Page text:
Freedom in the Danish West Indies

Today, July 3rd is Emancipation Day a Holiday throughout the US Virgin Islands formerly the Danish West Indies. Emancipation Day commemorates the day in 1848 when enslaved Africans on St. Croix demanded their freedom and won their freedom, and for all slaves throughout the territory.

This day is full of activities beginning with the annual 5am Freedom walk of about 15 miles commemorating the day the slaves walked to demand their freedom.

Quadrille dancing is a cultural part of the celebration, the official dance of the US Virgin Islands, presentations from various schools, historians as well as a reading of the Proclamation of Emancipation.

This year marks the 166th anniversary of the proclamation.

In 1746 and again in 1759, African descendants in the Danish West Indies revolted to try to regain their freedom. Although the hunger and thirst for liberation never faded, it took careful planning to execute the Revolt of 1848 against their owners. “By any means necessary” a modern-day phrase reflected the mood of the time. Fires were set; bells tolled all over the islands and conch shells blew, transmitting messages from one estate to the next; refusing to work; and demolishing homes on the plantations were some of the actions taken by the slaves. This went on over a span of about two days throughout St. Croix. Large crowd gathered on the West end of the island demonstrating and demanding their freedom.

Craft by Rosie Mackay (wood, fabric, mixed media)
Craft by Rosie Mackay
(wood, fabric, mixed media)

On July 3, 1848, Governor Peter von Scholten delivered a proclamation “all unfree in the Danish West Indian islands are of today free”. It was the strength, sacrifices and determination of the Africans, and not the generosity of the Danish Government, which could not be ignored as they brought freedom to their people and their descendents. Free at last, free at last, thank God Almighty, we are free at last.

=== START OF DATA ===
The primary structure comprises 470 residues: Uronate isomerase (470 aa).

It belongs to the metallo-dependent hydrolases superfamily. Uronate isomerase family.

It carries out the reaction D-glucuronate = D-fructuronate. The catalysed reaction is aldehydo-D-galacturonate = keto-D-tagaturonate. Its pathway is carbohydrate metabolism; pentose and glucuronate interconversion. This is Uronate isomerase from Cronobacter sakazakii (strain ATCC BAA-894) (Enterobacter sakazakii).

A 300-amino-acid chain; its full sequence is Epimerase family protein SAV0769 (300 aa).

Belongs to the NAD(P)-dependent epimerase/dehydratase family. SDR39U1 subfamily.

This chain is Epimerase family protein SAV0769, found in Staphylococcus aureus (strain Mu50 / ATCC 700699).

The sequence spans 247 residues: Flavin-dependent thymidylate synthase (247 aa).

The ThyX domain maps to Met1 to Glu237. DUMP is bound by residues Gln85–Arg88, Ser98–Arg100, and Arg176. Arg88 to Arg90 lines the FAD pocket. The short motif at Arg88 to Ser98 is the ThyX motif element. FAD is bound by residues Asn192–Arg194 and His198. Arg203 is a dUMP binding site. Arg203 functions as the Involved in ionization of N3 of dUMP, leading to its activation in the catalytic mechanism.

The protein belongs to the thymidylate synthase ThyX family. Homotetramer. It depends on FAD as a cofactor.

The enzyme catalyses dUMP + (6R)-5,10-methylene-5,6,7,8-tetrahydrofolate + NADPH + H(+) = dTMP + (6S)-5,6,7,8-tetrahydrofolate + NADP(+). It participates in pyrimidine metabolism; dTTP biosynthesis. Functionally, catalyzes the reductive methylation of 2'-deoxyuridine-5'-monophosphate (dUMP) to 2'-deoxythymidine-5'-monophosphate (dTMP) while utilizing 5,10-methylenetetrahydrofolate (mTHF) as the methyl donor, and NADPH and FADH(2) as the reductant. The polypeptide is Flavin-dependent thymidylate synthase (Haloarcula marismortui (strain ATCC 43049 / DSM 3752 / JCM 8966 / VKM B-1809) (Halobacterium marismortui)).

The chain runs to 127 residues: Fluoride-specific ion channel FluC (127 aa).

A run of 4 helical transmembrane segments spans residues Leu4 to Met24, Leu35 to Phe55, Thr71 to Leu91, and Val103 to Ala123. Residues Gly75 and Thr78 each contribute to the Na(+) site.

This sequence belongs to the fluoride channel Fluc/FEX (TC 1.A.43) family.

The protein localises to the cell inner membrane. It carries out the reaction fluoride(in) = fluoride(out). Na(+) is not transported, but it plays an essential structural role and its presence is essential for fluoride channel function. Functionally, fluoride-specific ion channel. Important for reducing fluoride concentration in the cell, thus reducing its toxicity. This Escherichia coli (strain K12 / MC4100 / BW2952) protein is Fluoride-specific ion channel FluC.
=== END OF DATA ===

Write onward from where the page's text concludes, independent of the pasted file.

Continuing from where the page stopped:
By shelley dewese

As I continue to search out my history, I am discovering how much I did not know. The more information disclosed about my ancestry, the more I learn and understand how I am the person that has evolved today. My family's research efforts have taken me on an enlightening journey back through the past in the U. S. Virgin Islands (formerly Danish West Indies) and Coastal Georgia. As with most people of Afro-Caribbean descent, my ancestry stems from peoples brought together by colonialism and conquest; it stems from people thrown together, albeit forcibly, by the throes of enslavement. As a result, my DNA tells me that my people originate in Africa, Europe, England, Ireland, Scotland, France, Lesser Antilles, and Leeward Caribbean Islands. Two collections made my dream to research my ancestors in the Danish West Indies a reality. I have conducted extensive research using the St. Croix Population Database 1734-1917, a St. Croix African Roots Project product, and a research and document transcription effort sponsored by the Virgin Islands Social History Associates (VISHA). The other catalyst has been accessing the extensive photo, manuscript, and microfilm collections at the Library and Archives of the St. Croix Landmarks Society at Estate Whim in St. Croix. My heartfelt thanks go to all my cousins, extended "cousin-family," friends, and research colleagues from the St. Croix-based Virgin Islands Ancestry Discovery Group, for their input and collaboration. I also want to thank the UJima Genealogy Group in Coastal Georgia and GlynnGen.com; webmaster Amy Hendrick has introduced me to Southern History and its people. This site allows you to transform yourself to a time during the Danish period (1734-1917) when life was both complex and straightforward. If you have any questions, comments, or need assistance searching for a Danish West Indies ancestor, I invite you to drop me an email. Its.sheldew@gmail.com I especially appreciate the followers' encouragement.

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